Sunday, July 31, 2011

Of stories and backrubs

Last night I did something rather heathen.  I walked away from an opportunity to lift my voice in songs of praise to my Almighty God using the timeworn hymns of great Christian saints. Instead, I went to my room and shut the door. Worse, I turned on my laptop, put in my headphones (so that I could no longer hear my whirring fan, or anything else for that matter) and pulled up a YouTube movie. The final kicker? It was a dance movie…and dealt with themes of drugs, violence, sex, and high school dropouts.*

Just hit me now.

But, when the final scene closed and the credits began spiraling down the screen, I felt something that hasn’t stirred in my heart for the past nine weeks, if not longer.

I felt a whisper of beauty.

Stories, whether true or fictional, carry much power
Call it what you will—a creative spirit, a muse, a hope of adventure, a desire to look at something more than analysis and fact, a sense of awe or wonder, a hint of heaven, a realization there is something beyond this. C.S. Lewis called it joy. It’s what drives me to paint or play music or write or sing or imagine... and it’s been something that I’ve only received in snatches these past months, all the while decreasing rapidly, as I’m sure you have noticed by my silence on here.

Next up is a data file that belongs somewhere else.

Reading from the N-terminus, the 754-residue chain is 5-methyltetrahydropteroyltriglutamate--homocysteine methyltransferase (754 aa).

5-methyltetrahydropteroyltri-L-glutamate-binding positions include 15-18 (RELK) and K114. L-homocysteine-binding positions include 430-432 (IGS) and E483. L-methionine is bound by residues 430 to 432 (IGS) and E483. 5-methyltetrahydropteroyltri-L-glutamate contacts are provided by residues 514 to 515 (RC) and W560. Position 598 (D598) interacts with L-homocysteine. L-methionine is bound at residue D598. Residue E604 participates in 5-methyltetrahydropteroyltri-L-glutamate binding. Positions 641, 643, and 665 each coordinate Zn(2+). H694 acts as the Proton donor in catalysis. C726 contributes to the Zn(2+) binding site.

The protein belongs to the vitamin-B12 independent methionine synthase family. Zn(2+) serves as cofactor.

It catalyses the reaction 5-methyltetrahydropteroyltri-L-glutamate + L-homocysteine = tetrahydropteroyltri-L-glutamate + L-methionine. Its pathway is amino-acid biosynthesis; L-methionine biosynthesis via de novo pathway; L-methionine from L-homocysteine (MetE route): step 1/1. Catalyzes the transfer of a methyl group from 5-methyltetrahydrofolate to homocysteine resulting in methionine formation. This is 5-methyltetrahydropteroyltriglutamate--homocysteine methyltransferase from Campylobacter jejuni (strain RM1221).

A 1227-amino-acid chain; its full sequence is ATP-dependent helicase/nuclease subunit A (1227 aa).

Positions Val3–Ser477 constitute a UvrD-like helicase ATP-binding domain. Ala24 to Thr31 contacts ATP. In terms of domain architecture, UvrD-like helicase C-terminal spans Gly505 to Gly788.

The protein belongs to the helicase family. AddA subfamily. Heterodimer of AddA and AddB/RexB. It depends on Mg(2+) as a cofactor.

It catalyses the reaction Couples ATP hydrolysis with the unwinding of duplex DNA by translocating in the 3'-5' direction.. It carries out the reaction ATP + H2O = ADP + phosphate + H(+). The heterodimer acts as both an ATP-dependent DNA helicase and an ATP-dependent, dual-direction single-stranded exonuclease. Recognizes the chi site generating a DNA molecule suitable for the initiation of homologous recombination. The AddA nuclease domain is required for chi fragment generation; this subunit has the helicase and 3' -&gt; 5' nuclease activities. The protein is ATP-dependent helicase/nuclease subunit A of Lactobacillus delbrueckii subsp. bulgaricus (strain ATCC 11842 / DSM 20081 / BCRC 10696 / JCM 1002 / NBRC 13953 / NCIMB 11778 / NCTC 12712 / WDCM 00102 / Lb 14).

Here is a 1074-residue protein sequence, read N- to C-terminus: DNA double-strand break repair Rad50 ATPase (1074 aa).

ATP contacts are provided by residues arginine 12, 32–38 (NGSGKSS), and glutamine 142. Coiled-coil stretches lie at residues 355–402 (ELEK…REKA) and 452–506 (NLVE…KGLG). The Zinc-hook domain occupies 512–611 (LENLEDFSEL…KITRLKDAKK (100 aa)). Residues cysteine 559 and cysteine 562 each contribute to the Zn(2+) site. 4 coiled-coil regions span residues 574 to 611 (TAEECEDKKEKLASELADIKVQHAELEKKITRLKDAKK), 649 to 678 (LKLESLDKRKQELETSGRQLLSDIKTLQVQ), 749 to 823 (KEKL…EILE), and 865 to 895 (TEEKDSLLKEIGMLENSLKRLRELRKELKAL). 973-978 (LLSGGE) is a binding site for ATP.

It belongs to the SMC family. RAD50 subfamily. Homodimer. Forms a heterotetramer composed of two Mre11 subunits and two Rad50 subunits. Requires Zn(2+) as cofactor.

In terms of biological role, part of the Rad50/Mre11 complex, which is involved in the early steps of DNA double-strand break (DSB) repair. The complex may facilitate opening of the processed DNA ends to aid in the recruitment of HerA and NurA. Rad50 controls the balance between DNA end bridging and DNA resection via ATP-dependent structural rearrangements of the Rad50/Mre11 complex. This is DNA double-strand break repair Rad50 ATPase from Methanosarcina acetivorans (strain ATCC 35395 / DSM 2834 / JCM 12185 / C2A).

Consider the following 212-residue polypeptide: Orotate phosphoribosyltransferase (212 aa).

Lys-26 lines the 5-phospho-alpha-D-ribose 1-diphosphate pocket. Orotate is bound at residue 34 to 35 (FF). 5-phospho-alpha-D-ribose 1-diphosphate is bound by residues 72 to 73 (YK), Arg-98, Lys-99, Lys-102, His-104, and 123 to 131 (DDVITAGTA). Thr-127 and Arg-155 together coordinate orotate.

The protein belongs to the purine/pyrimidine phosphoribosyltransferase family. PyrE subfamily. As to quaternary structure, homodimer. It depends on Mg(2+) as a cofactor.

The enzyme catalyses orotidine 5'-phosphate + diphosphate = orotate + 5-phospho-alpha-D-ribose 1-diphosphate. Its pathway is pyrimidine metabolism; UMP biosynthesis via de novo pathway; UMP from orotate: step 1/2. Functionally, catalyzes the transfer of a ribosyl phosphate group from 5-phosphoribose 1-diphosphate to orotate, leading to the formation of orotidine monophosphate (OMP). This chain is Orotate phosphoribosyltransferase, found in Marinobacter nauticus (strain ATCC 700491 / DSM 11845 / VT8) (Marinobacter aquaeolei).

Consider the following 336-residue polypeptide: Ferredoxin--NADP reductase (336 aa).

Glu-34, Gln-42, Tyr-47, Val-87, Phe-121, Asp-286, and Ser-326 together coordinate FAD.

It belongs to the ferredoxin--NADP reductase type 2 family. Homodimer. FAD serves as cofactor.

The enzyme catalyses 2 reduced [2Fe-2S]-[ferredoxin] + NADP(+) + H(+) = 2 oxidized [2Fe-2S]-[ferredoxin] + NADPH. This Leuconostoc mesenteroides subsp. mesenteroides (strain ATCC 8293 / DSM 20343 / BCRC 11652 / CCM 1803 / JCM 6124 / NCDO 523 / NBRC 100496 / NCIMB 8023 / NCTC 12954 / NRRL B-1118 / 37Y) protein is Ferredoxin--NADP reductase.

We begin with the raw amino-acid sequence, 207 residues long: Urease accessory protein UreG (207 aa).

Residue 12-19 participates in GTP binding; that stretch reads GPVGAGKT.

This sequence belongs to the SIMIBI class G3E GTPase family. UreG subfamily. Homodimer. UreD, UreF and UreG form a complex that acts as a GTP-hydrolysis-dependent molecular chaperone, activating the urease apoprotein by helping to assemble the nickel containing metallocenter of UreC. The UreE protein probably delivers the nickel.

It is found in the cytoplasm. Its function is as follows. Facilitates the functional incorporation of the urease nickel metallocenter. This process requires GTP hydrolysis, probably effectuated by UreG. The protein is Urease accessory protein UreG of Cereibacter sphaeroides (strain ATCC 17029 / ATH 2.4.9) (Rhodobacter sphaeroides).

And it took a dance movie to remind me of it. Not that this particular movie was particularly insightful or thought-provoking or had marvelous special effects or Oscar-winning acting. (Nor was it as terrible as you might think.) Really, it was simply a generic movie.

But, it was a story.

Earlier that evening, students and professors, slipper-footed, curled on pillows in a semi-circle and regaled one another with stories from their lives. There was the story about the fire-truck smuggled across a border, the model rocket gone awry, an interview by the Russian KGB, and the woes of international travel. Peanuts, Oreos, and lemonade were passed by eager listeners, as eyes squinted in laughter.

During that time, one of the girls started to give me a backrub. Here, such a thing is a gift akin to Aztec gold—rubbing out the perpetual knots driven into our shoulders from that morpho-syntax paper in Salasaca Quechua or the discourse analysis of a Gumawana folktale. As her fingers began to separate hardened muscles from bone, what I thought was just a few tight muscles exploded in agony.

Numbness does not indicate health.

And so, as I raised my hands in deaf applause to the signed tale of a watermelon fiasco, I gritted my teeth and leaned into the pressure dealt by stories and thumbs. And, on a whim, I made a choice that probably raised a few eyebrows when I sequestered myself in my room to watch my one and only movie of the summer.

But afterwards, my heart stretched, cracked, and finally,

began to sing.  


*In case you feel like following my example, you can look up the movie Take the Lead.